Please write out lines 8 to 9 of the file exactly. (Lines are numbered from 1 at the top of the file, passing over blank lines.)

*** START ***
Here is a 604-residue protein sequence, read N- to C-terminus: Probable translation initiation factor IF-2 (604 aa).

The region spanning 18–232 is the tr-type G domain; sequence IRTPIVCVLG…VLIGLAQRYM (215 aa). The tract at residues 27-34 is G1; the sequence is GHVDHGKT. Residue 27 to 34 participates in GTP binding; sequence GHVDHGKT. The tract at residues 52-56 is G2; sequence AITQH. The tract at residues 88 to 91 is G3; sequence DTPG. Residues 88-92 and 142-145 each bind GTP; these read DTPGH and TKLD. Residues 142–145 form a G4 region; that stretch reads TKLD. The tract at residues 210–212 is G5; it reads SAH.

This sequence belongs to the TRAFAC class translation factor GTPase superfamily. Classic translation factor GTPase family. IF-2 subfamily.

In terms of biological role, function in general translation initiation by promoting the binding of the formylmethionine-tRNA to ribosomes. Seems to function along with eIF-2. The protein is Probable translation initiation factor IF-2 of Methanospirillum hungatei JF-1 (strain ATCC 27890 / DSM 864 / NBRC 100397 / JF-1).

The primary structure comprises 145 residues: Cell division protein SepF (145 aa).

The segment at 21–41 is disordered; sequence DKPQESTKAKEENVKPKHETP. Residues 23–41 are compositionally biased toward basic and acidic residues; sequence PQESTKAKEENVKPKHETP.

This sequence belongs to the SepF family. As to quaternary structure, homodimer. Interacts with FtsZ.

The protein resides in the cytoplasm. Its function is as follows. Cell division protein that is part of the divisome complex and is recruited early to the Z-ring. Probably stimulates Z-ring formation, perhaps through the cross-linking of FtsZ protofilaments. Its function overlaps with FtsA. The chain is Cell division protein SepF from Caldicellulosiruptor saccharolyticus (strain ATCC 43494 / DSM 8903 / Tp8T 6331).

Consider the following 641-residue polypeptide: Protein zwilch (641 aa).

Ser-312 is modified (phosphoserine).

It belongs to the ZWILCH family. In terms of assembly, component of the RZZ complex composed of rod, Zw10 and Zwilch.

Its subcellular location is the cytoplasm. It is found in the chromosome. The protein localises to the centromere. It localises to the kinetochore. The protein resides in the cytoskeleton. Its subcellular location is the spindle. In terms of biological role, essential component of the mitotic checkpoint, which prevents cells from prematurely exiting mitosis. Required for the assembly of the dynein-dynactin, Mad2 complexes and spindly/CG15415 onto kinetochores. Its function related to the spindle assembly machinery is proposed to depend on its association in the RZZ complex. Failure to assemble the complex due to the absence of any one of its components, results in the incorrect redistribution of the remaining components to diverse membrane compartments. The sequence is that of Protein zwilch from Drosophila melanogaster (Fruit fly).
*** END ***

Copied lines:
The protein resides in the cytoplasm. Its function is as follows. Cell division protein that is part of the divisome complex and is recruited early to the Z-ring. Probably stimulates Z-ring formation, perhaps through the cross-linking of FtsZ protofilaments. Its function overlaps with FtsA. The chain is Cell division protein SepF from Caldicellulosiruptor saccharolyticus (strain ATCC 43494 / DSM 8903 / Tp8T 6331).

Consider the following 641-residue polypeptide: Protein zwilch (641 aa).